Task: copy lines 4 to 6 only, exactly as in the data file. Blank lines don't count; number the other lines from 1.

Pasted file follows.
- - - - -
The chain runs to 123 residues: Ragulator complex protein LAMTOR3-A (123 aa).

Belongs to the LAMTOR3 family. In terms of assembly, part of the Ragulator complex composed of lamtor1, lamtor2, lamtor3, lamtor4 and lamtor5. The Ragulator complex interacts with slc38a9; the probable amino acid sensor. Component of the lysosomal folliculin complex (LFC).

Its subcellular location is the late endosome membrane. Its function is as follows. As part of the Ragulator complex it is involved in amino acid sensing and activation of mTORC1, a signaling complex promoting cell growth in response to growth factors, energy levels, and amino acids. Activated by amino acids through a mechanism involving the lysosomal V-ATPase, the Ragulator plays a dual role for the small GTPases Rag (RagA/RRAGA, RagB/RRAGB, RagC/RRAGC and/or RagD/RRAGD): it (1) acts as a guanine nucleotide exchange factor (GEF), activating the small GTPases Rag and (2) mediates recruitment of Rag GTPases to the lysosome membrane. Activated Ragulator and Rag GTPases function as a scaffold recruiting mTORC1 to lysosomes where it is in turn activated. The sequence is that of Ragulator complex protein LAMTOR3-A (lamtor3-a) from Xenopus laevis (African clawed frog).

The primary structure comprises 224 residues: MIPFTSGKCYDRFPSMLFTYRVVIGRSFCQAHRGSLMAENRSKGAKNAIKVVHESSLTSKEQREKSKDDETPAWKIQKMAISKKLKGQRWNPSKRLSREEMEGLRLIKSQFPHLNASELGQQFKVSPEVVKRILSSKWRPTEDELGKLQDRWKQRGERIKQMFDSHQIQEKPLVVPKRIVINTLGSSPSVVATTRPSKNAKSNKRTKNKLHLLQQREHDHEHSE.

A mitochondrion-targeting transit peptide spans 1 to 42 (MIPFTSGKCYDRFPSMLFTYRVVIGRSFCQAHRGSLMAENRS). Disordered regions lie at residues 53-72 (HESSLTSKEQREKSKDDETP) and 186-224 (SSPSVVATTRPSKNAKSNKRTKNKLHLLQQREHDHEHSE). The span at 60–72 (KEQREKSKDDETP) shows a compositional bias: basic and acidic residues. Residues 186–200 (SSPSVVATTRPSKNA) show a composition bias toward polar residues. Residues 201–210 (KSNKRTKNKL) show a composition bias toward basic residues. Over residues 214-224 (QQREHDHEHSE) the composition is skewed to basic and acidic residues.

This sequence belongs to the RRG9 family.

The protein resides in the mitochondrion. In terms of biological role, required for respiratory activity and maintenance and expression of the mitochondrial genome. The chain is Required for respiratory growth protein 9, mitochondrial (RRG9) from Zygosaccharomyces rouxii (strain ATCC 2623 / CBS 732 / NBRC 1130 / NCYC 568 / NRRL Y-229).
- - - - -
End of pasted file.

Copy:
The primary structure comprises 224 residues: MIPFTSGKCYDRFPSMLFTYRVVIGRSFCQAHRGSLMAENRSKGAKNAIKVVHESSLTSKEQREKSKDDETPAWKIQKMAISKKLKGQRWNPSKRLSREEMEGLRLIKSQFPHLNASELGQQFKVSPEVVKRILSSKWRPTEDELGKLQDRWKQRGERIKQMFDSHQIQEKPLVVPKRIVINTLGSSPSVVATTRPSKNAKSNKRTKNKLHLLQQREHDHEHSE.

A mitochondrion-targeting transit peptide spans 1 to 42 (MIPFTSGKCYDRFPSMLFTYRVVIGRSFCQAHRGSLMAENRS). Disordered regions lie at residues 53-72 (HESSLTSKEQREKSKDDETP) and 186-224 (SSPSVVATTRPSKNAKSNKRTKNKLHLLQQREHDHEHSE). The span at 60–72 (KEQREKSKDDETP) shows a compositional bias: basic and acidic residues. Residues 186–200 (SSPSVVATTRPSKNA) show a composition bias toward polar residues. Residues 201–210 (KSNKRTKNKL) show a composition bias toward basic residues. Over residues 214-224 (QQREHDHEHSE) the composition is skewed to basic and acidic residues.

This sequence belongs to the RRG9 family.